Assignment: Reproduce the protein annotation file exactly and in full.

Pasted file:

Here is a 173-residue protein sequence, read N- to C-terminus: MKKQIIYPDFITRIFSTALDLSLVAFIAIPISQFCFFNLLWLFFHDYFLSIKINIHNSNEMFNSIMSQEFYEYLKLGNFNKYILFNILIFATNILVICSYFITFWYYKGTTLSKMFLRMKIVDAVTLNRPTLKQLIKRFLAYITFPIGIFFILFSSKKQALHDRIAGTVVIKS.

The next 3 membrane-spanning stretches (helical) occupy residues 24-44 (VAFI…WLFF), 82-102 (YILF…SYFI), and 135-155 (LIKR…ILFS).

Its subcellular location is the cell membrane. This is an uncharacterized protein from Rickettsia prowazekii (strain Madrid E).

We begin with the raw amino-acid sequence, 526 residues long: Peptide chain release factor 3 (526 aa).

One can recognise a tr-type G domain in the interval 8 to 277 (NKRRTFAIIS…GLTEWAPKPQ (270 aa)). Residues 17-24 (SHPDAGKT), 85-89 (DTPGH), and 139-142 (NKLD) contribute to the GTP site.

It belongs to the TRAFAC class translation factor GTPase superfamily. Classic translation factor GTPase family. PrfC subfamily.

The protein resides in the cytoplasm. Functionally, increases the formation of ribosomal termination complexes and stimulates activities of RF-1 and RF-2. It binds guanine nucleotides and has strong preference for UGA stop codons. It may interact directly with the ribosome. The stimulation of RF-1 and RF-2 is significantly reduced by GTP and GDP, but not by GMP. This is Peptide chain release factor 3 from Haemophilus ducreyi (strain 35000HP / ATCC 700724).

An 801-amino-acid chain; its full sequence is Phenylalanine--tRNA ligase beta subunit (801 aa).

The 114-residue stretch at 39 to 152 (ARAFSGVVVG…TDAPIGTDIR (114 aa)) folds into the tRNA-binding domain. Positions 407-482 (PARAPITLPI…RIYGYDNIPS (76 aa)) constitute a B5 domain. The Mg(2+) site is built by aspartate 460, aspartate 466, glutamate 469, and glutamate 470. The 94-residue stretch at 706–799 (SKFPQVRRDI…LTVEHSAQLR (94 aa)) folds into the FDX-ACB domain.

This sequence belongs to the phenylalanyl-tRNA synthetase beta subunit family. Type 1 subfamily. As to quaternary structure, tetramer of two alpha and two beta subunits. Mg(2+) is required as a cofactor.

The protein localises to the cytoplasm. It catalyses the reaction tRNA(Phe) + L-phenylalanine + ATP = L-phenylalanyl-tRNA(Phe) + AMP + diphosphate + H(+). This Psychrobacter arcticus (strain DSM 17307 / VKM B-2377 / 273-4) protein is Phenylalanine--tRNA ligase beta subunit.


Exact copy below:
Here is a 173-residue protein sequence, read N- to C-terminus: MKKQIIYPDFITRIFSTALDLSLVAFIAIPISQFCFFNLLWLFFHDYFLSIKINIHNSNEMFNSIMSQEFYEYLKLGNFNKYILFNILIFATNILVICSYFITFWYYKGTTLSKMFLRMKIVDAVTLNRPTLKQLIKRFLAYITFPIGIFFILFSSKKQALHDRIAGTVVIKS.

The next 3 membrane-spanning stretches (helical) occupy residues 24-44 (VAFI…WLFF), 82-102 (YILF…SYFI), and 135-155 (LIKR…ILFS).

Its subcellular location is the cell membrane. This is an uncharacterized protein from Rickettsia prowazekii (strain Madrid E).

We begin with the raw amino-acid sequence, 526 residues long: Peptide chain release factor 3 (526 aa).

One can recognise a tr-type G domain in the interval 8 to 277 (NKRRTFAIIS…GLTEWAPKPQ (270 aa)). Residues 17-24 (SHPDAGKT), 85-89 (DTPGH), and 139-142 (NKLD) contribute to the GTP site.

It belongs to the TRAFAC class translation factor GTPase superfamily. Classic translation factor GTPase family. PrfC subfamily.

The protein resides in the cytoplasm. Functionally, increases the formation of ribosomal termination complexes and stimulates activities of RF-1 and RF-2. It binds guanine nucleotides and has strong preference for UGA stop codons. It may interact directly with the ribosome. The stimulation of RF-1 and RF-2 is significantly reduced by GTP and GDP, but not by GMP. This is Peptide chain release factor 3 from Haemophilus ducreyi (strain 35000HP / ATCC 700724).

An 801-amino-acid chain; its full sequence is Phenylalanine--tRNA ligase beta subunit (801 aa).

The 114-residue stretch at 39 to 152 (ARAFSGVVVG…TDAPIGTDIR (114 aa)) folds into the tRNA-binding domain. Positions 407-482 (PARAPITLPI…RIYGYDNIPS (76 aa)) constitute a B5 domain. The Mg(2+) site is built by aspartate 460, aspartate 466, glutamate 469, and glutamate 470. The 94-residue stretch at 706–799 (SKFPQVRRDI…LTVEHSAQLR (94 aa)) folds into the FDX-ACB domain.

This sequence belongs to the phenylalanyl-tRNA synthetase beta subunit family. Type 1 subfamily. As to quaternary structure, tetramer of two alpha and two beta subunits. Mg(2+) is required as a cofactor.

The protein localises to the cytoplasm. It catalyses the reaction tRNA(Phe) + L-phenylalanine + ATP = L-phenylalanyl-tRNA(Phe) + AMP + diphosphate + H(+). This Psychrobacter arcticus (strain DSM 17307 / VKM B-2377 / 273-4) protein is Phenylalanine--tRNA ligase beta subunit.